I laughed then got in to my company car. I started the engine and took out the order that Bill had scribbled down for me and shoved in to my suit pocket, (while I had been warming my fingers on my coffee cup). It was a large profitable order. He had ordered roofing slates, timber, plasterboard, nails, and some joist anchor ties. I put it in to my brief-case to hand to my boss back at the Hexham office later that day. I drove off with a smile on my face down the slushy, snowy track, towards the main Alston to Hexham road. As I reached the main road junction I briefly stopped to put a C.D. on. It was Springsteen’s ‘Darkness on the Edge of Town’. I went straight to track 6. ‘Promised Land’. A song that is always guaranteed to send chills right through me, even on hot summer days. In a strange way I felt that I was living in ‘The promised land’ up in Northumberland. I sang along with Bruce. Life was precious. I loved these Northerners and I felt so lucky to be working amongst them, to experience their hospitality and friendship. I would have a tale to tell one day to my kids. Perhaps even the World if anybody could be bothered to listen. Maybe I might even write a short story about it.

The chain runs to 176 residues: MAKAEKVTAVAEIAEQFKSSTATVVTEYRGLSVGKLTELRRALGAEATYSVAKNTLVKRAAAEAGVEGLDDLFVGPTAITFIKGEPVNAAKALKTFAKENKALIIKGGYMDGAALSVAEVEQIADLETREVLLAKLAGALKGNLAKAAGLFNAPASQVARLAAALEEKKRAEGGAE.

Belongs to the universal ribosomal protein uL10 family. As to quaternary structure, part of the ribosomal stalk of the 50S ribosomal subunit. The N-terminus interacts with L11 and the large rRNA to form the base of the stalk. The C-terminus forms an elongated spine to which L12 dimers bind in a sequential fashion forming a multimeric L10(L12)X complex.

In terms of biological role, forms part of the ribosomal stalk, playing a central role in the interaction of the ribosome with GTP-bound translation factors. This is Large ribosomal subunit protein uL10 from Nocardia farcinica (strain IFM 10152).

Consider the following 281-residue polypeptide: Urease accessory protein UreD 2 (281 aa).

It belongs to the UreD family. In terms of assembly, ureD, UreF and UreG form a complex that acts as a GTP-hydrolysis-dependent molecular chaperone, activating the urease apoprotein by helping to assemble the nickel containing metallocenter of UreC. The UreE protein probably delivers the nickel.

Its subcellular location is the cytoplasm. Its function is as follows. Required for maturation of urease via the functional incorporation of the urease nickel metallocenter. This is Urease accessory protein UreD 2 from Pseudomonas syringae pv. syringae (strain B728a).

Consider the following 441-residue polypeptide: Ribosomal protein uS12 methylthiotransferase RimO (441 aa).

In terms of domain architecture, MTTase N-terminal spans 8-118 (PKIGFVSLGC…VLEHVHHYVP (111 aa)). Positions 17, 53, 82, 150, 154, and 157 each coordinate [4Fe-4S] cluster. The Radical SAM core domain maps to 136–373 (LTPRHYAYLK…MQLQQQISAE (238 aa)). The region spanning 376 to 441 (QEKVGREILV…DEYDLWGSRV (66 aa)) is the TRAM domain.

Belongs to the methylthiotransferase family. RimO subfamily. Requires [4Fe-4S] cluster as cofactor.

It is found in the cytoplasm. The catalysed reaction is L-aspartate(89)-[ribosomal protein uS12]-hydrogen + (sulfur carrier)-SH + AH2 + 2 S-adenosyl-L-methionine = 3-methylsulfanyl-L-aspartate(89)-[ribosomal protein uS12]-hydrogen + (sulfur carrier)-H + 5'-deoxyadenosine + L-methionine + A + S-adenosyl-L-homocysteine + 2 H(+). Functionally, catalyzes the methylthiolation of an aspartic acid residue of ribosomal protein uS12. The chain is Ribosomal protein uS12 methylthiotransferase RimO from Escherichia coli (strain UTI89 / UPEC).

On future visits to that building site, and others where I would later find the ‘Burly Burleighs’, they always came down to meet me, and they always gave me big orders, bacon stotties and a cup of coffee. I did, a few months later, surprise them by taking them a box of assorted buns and pastries!